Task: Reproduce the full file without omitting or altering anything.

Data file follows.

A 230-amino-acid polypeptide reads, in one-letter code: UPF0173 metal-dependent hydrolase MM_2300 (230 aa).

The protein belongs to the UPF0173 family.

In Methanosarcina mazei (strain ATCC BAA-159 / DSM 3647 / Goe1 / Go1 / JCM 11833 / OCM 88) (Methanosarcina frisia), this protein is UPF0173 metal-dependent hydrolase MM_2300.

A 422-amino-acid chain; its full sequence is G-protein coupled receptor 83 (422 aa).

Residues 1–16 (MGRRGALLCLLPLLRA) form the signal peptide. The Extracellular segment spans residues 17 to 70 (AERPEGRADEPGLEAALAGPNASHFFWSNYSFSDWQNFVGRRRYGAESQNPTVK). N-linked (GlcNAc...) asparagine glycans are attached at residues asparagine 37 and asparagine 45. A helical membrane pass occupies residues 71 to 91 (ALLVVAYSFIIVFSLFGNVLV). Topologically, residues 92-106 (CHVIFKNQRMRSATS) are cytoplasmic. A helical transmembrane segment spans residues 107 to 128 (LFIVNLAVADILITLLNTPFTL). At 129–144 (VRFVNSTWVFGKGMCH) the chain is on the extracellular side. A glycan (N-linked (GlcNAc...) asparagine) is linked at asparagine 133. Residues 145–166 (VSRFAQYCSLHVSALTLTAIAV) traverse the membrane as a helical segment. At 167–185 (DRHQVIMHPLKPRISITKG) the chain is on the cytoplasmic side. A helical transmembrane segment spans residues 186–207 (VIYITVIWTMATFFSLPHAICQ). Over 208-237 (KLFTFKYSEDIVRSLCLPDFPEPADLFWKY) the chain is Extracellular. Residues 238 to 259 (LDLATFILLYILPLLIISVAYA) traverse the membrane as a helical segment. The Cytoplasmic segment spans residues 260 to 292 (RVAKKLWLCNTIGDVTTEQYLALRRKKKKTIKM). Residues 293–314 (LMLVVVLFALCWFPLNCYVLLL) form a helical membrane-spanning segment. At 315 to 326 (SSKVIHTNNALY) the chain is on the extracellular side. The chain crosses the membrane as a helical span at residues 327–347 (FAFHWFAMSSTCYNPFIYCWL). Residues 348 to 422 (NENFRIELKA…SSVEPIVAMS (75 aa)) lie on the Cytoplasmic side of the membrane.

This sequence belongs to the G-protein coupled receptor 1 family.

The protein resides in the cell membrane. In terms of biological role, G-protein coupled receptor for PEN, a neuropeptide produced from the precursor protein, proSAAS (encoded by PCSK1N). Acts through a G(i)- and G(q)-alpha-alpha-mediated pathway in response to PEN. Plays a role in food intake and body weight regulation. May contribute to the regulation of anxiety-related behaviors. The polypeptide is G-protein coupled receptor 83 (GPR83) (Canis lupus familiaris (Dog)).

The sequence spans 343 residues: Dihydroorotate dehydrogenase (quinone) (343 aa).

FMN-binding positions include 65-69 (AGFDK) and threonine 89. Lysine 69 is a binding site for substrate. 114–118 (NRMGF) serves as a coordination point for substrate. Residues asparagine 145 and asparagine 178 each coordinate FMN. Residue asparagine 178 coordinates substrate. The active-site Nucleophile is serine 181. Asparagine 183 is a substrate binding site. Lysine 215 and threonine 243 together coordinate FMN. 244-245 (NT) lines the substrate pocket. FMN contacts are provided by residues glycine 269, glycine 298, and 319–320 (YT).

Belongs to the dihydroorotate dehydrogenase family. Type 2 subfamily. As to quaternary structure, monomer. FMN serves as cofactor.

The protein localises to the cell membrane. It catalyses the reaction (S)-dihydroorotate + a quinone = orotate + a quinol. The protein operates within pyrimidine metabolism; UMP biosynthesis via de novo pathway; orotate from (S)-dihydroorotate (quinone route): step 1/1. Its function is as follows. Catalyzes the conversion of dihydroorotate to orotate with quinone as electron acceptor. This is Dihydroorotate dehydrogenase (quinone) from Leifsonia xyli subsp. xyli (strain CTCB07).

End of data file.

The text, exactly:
A 230-amino-acid polypeptide reads, in one-letter code: UPF0173 metal-dependent hydrolase MM_2300 (230 aa).

The protein belongs to the UPF0173 family.

In Methanosarcina mazei (strain ATCC BAA-159 / DSM 3647 / Goe1 / Go1 / JCM 11833 / OCM 88) (Methanosarcina frisia), this protein is UPF0173 metal-dependent hydrolase MM_2300.

A 422-amino-acid chain; its full sequence is G-protein coupled receptor 83 (422 aa).

Residues 1–16 (MGRRGALLCLLPLLRA) form the signal peptide. The Extracellular segment spans residues 17 to 70 (AERPEGRADEPGLEAALAGPNASHFFWSNYSFSDWQNFVGRRRYGAESQNPTVK). N-linked (GlcNAc...) asparagine glycans are attached at residues asparagine 37 and asparagine 45. A helical membrane pass occupies residues 71 to 91 (ALLVVAYSFIIVFSLFGNVLV). Topologically, residues 92-106 (CHVIFKNQRMRSATS) are cytoplasmic. A helical transmembrane segment spans residues 107 to 128 (LFIVNLAVADILITLLNTPFTL). At 129–144 (VRFVNSTWVFGKGMCH) the chain is on the extracellular side. A glycan (N-linked (GlcNAc...) asparagine) is linked at asparagine 133. Residues 145–166 (VSRFAQYCSLHVSALTLTAIAV) traverse the membrane as a helical segment. At 167–185 (DRHQVIMHPLKPRISITKG) the chain is on the cytoplasmic side. A helical transmembrane segment spans residues 186–207 (VIYITVIWTMATFFSLPHAICQ). Over 208-237 (KLFTFKYSEDIVRSLCLPDFPEPADLFWKY) the chain is Extracellular. Residues 238 to 259 (LDLATFILLYILPLLIISVAYA) traverse the membrane as a helical segment. The Cytoplasmic segment spans residues 260 to 292 (RVAKKLWLCNTIGDVTTEQYLALRRKKKKTIKM). Residues 293–314 (LMLVVVLFALCWFPLNCYVLLL) form a helical membrane-spanning segment. At 315 to 326 (SSKVIHTNNALY) the chain is on the extracellular side. The chain crosses the membrane as a helical span at residues 327–347 (FAFHWFAMSSTCYNPFIYCWL). Residues 348 to 422 (NENFRIELKA…SSVEPIVAMS (75 aa)) lie on the Cytoplasmic side of the membrane.

This sequence belongs to the G-protein coupled receptor 1 family.

The protein resides in the cell membrane. In terms of biological role, G-protein coupled receptor for PEN, a neuropeptide produced from the precursor protein, proSAAS (encoded by PCSK1N). Acts through a G(i)- and G(q)-alpha-alpha-mediated pathway in response to PEN. Plays a role in food intake and body weight regulation. May contribute to the regulation of anxiety-related behaviors. The polypeptide is G-protein coupled receptor 83 (GPR83) (Canis lupus familiaris (Dog)).

The sequence spans 343 residues: Dihydroorotate dehydrogenase (quinone) (343 aa).

FMN-binding positions include 65-69 (AGFDK) and threonine 89. Lysine 69 is a binding site for substrate. 114–118 (NRMGF) serves as a coordination point for substrate. Residues asparagine 145 and asparagine 178 each coordinate FMN. Residue asparagine 178 coordinates substrate. The active-site Nucleophile is serine 181. Asparagine 183 is a substrate binding site. Lysine 215 and threonine 243 together coordinate FMN. 244-245 (NT) lines the substrate pocket. FMN contacts are provided by residues glycine 269, glycine 298, and 319–320 (YT).

Belongs to the dihydroorotate dehydrogenase family. Type 2 subfamily. As to quaternary structure, monomer. FMN serves as cofactor.

The protein localises to the cell membrane. It catalyses the reaction (S)-dihydroorotate + a quinone = orotate + a quinol. The protein operates within pyrimidine metabolism; UMP biosynthesis via de novo pathway; orotate from (S)-dihydroorotate (quinone route): step 1/1. Its function is as follows. Catalyzes the conversion of dihydroorotate to orotate with quinone as electron acceptor. This is Dihydroorotate dehydrogenase (quinone) from Leifsonia xyli subsp. xyli (strain CTCB07).